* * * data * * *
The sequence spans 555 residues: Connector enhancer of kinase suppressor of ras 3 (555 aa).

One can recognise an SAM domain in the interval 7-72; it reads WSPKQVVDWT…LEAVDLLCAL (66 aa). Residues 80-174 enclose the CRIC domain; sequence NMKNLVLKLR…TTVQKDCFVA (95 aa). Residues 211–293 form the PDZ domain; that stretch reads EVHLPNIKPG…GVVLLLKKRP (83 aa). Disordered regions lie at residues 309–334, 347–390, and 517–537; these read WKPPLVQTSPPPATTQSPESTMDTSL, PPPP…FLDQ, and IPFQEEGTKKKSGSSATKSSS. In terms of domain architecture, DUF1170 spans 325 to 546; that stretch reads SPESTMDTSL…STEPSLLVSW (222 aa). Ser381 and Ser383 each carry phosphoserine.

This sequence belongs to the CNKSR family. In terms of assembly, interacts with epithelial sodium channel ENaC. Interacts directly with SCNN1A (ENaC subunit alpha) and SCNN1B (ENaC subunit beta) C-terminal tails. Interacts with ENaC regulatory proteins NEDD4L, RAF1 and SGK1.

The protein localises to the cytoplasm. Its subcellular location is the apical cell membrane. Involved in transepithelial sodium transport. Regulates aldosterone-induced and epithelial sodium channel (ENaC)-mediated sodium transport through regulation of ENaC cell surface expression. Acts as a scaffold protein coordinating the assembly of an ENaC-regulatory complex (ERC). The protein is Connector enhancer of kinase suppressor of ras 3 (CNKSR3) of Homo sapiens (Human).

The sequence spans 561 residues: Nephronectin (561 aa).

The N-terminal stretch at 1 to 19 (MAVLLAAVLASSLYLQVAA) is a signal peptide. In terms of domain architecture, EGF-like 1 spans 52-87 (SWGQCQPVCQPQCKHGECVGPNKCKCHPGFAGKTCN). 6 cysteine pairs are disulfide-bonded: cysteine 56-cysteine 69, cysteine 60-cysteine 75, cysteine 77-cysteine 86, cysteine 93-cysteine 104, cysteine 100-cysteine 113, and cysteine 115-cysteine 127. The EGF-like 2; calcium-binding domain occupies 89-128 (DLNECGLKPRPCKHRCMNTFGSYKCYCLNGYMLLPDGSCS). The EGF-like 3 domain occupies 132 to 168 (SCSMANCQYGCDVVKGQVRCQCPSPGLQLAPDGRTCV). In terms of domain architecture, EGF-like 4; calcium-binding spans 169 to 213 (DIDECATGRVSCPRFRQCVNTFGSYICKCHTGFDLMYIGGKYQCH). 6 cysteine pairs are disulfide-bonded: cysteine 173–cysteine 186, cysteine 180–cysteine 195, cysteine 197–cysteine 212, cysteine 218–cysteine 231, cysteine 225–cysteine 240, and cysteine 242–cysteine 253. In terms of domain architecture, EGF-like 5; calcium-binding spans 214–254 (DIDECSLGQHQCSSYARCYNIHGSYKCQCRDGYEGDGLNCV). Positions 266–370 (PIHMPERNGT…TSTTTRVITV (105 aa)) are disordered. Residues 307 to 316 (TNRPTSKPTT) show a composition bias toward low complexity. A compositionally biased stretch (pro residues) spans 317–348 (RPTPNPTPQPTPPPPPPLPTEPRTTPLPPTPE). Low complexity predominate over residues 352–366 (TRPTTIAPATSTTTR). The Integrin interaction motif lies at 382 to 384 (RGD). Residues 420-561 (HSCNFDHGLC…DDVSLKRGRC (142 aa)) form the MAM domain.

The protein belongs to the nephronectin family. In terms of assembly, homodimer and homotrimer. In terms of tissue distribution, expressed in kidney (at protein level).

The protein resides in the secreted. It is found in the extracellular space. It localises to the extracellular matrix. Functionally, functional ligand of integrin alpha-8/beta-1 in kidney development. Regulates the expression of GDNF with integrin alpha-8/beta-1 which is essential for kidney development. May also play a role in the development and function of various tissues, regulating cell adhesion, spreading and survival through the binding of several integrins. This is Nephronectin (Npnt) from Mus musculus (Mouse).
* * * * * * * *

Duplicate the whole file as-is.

The sequence spans 555 residues: Connector enhancer of kinase suppressor of ras 3 (555 aa).

One can recognise an SAM domain in the interval 7-72; it reads WSPKQVVDWT…LEAVDLLCAL (66 aa). Residues 80-174 enclose the CRIC domain; sequence NMKNLVLKLR…TTVQKDCFVA (95 aa). Residues 211–293 form the PDZ domain; that stretch reads EVHLPNIKPG…GVVLLLKKRP (83 aa). Disordered regions lie at residues 309–334, 347–390, and 517–537; these read WKPPLVQTSPPPATTQSPESTMDTSL, PPPP…FLDQ, and IPFQEEGTKKKSGSSATKSSS. In terms of domain architecture, DUF1170 spans 325 to 546; that stretch reads SPESTMDTSL…STEPSLLVSW (222 aa). Ser381 and Ser383 each carry phosphoserine.

This sequence belongs to the CNKSR family. In terms of assembly, interacts with epithelial sodium channel ENaC. Interacts directly with SCNN1A (ENaC subunit alpha) and SCNN1B (ENaC subunit beta) C-terminal tails. Interacts with ENaC regulatory proteins NEDD4L, RAF1 and SGK1.

The protein localises to the cytoplasm. Its subcellular location is the apical cell membrane. Involved in transepithelial sodium transport. Regulates aldosterone-induced and epithelial sodium channel (ENaC)-mediated sodium transport through regulation of ENaC cell surface expression. Acts as a scaffold protein coordinating the assembly of an ENaC-regulatory complex (ERC). The protein is Connector enhancer of kinase suppressor of ras 3 (CNKSR3) of Homo sapiens (Human).

The sequence spans 561 residues: Nephronectin (561 aa).

The N-terminal stretch at 1 to 19 (MAVLLAAVLASSLYLQVAA) is a signal peptide. In terms of domain architecture, EGF-like 1 spans 52-87 (SWGQCQPVCQPQCKHGECVGPNKCKCHPGFAGKTCN). 6 cysteine pairs are disulfide-bonded: cysteine 56-cysteine 69, cysteine 60-cysteine 75, cysteine 77-cysteine 86, cysteine 93-cysteine 104, cysteine 100-cysteine 113, and cysteine 115-cysteine 127. The EGF-like 2; calcium-binding domain occupies 89-128 (DLNECGLKPRPCKHRCMNTFGSYKCYCLNGYMLLPDGSCS). The EGF-like 3 domain occupies 132 to 168 (SCSMANCQYGCDVVKGQVRCQCPSPGLQLAPDGRTCV). In terms of domain architecture, EGF-like 4; calcium-binding spans 169 to 213 (DIDECATGRVSCPRFRQCVNTFGSYICKCHTGFDLMYIGGKYQCH). 6 cysteine pairs are disulfide-bonded: cysteine 173–cysteine 186, cysteine 180–cysteine 195, cysteine 197–cysteine 212, cysteine 218–cysteine 231, cysteine 225–cysteine 240, and cysteine 242–cysteine 253. In terms of domain architecture, EGF-like 5; calcium-binding spans 214–254 (DIDECSLGQHQCSSYARCYNIHGSYKCQCRDGYEGDGLNCV). Positions 266–370 (PIHMPERNGT…TSTTTRVITV (105 aa)) are disordered. Residues 307 to 316 (TNRPTSKPTT) show a composition bias toward low complexity. A compositionally biased stretch (pro residues) spans 317–348 (RPTPNPTPQPTPPPPPPLPTEPRTTPLPPTPE). Low complexity predominate over residues 352–366 (TRPTTIAPATSTTTR). The Integrin interaction motif lies at 382 to 384 (RGD). Residues 420-561 (HSCNFDHGLC…DDVSLKRGRC (142 aa)) form the MAM domain.

The protein belongs to the nephronectin family. In terms of assembly, homodimer and homotrimer. In terms of tissue distribution, expressed in kidney (at protein level).

The protein resides in the secreted. It is found in the extracellular space. It localises to the extracellular matrix. Functionally, functional ligand of integrin alpha-8/beta-1 in kidney development. Regulates the expression of GDNF with integrin alpha-8/beta-1 which is essential for kidney development. May also play a role in the development and function of various tissues, regulating cell adhesion, spreading and survival through the binding of several integrins. This is Nephronectin (Npnt) from Mus musculus (Mouse).